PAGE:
5. 1 Rumors, Anxiety, Violence
    (pp. 17-45)

    In 1991–1992, a world globe, produced in Taiwan and sold in a number of European toy shops, had the particularity that it did not feature Mongolia; instead Mongolia was included within the borders of China (Baabar 2006, 164). This story, familiar to anthropologists working in Mongolia and to some extent to people who have traveled to the country, has an old genealogy and has surfaced regularly in the Mongolian media (Doolin 1965, 18; Sanders 1982). For Mongols, the existence of such Chinese globes and maps is the graphic trace of an unresolved issue, the crystallization of nagging suspicions that...

  6. 2 Sinophobia and Excess
    (pp. 46-68)

    In May 2007, among the numerous articles on the nationalist groups Dayaar Mongol and Höh Mongol featured in the dailies, a few began mentioning the existence of an ultranationalist bar located on one of the main roads of the capital (Jargalant 2007; Tsolmon 2007). According to them, the Tse bar, with its large swastika painted on the entrance floor and the Nazi uniforms and paraphernalia adorning its walls (figure 2.1), was the haunt and meeting place of Mongolian nationalists. The story was later picked up by the English-speaking press and made its way into journalistic reports further afield (Moxley 2009)....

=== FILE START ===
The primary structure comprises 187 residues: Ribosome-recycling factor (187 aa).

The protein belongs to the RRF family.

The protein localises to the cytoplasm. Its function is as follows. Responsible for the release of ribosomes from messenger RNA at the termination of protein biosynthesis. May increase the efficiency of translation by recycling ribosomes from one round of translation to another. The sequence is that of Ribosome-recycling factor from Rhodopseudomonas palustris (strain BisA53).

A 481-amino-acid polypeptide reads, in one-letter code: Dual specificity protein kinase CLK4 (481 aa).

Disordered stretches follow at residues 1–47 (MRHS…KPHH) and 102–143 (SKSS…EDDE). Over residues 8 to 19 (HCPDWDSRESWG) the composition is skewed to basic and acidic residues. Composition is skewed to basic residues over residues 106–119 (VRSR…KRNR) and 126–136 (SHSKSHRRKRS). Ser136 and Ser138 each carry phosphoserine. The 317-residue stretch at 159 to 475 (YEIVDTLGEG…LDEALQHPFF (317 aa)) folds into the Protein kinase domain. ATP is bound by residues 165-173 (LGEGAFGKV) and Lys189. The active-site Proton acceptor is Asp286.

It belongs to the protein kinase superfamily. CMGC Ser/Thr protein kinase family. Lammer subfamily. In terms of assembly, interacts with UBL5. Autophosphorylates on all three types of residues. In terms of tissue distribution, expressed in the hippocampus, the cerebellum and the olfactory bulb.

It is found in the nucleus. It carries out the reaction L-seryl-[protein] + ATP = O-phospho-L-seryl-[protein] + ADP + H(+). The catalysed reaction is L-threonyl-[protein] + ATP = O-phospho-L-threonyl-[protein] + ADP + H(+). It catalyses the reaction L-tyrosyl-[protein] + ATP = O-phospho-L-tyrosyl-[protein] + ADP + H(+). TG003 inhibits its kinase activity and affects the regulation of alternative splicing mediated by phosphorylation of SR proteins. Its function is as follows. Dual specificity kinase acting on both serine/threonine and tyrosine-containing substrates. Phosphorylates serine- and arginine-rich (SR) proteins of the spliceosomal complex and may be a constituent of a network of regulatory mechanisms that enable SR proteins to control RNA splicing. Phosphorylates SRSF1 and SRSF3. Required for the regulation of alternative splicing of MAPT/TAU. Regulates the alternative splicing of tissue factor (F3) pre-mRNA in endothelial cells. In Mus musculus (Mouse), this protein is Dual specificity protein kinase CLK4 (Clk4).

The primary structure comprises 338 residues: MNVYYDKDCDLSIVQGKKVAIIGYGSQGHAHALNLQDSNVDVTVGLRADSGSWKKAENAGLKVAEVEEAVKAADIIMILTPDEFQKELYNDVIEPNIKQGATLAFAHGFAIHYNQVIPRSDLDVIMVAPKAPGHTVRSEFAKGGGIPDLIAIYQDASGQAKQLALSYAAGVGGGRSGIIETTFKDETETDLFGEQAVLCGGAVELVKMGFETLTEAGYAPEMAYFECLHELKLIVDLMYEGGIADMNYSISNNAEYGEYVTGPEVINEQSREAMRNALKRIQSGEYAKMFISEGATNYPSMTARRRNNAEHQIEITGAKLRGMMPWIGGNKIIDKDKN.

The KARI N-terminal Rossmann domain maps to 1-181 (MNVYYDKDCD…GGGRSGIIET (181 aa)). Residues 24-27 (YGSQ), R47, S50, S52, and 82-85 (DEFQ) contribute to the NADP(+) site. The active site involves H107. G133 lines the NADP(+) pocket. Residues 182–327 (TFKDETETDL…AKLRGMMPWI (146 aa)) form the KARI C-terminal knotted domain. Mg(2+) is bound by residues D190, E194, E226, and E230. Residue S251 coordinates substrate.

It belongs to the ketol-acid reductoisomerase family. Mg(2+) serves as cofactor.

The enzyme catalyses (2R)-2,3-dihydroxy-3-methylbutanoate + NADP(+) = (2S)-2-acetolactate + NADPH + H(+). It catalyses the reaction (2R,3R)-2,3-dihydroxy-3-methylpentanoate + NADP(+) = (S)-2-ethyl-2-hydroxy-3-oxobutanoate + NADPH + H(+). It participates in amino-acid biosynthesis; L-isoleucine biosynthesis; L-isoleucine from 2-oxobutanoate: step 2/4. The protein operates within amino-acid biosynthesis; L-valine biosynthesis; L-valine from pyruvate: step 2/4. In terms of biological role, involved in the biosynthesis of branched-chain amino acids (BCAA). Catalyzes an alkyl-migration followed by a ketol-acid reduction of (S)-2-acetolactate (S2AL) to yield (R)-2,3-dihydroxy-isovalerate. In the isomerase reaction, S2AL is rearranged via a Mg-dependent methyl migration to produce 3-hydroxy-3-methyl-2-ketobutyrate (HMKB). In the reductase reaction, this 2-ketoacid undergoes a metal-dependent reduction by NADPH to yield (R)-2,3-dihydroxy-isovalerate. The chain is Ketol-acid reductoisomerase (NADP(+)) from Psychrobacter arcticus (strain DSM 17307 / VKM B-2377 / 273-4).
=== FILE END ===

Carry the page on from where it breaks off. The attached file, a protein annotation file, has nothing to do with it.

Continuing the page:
7. 3 The Spectral Figure of the Chinese
    (pp. 69-94)

    The unquantifiable Chinese presence within Mongols themselves is, I suggested earlier, precisely what elicits so much antagonism and violence vis-à-vis the Chinese. I have shown that in the socialist period, these anxieties were regularly tapped for political motives. Facilitated by the Mongols’ lack of direct knowledge about their southern neighbor, the figure of the Chinese served as a catchall enemy category, relativizing the Soviet Union’s shortcomings by exaggerating the danger emanating from China. In the postsocialist period, the figure of the Chinese has similarly been exploited for tactical reasons. According to Mongolian writer Erdembileg (2007, 36), the position of the...

  8. 4 Metaphors and Immanent Tensions
    (pp. 95-120)

    The ethnic scripts previously discussed highlight the central place that performativity plays in the definition of Mongolianness. When my interlocutors and friends spoke to me about Chinese people, the markers offered as examples were often more about how bodies were used: the Chinese spoke loudly, spat, or shuffled along instead of walking like Mongols. At times, these qualifications were also supplemented by physical traits such as lack of muscularity or short stature. In their descriptions of “the Chinese,” my interlocutors did not effect a clear distinction between innate, physical traits such as physiognomic features, and processes and habits inculcated through...

  9. 5 Corporeal Revolutions
    (pp. 121-150)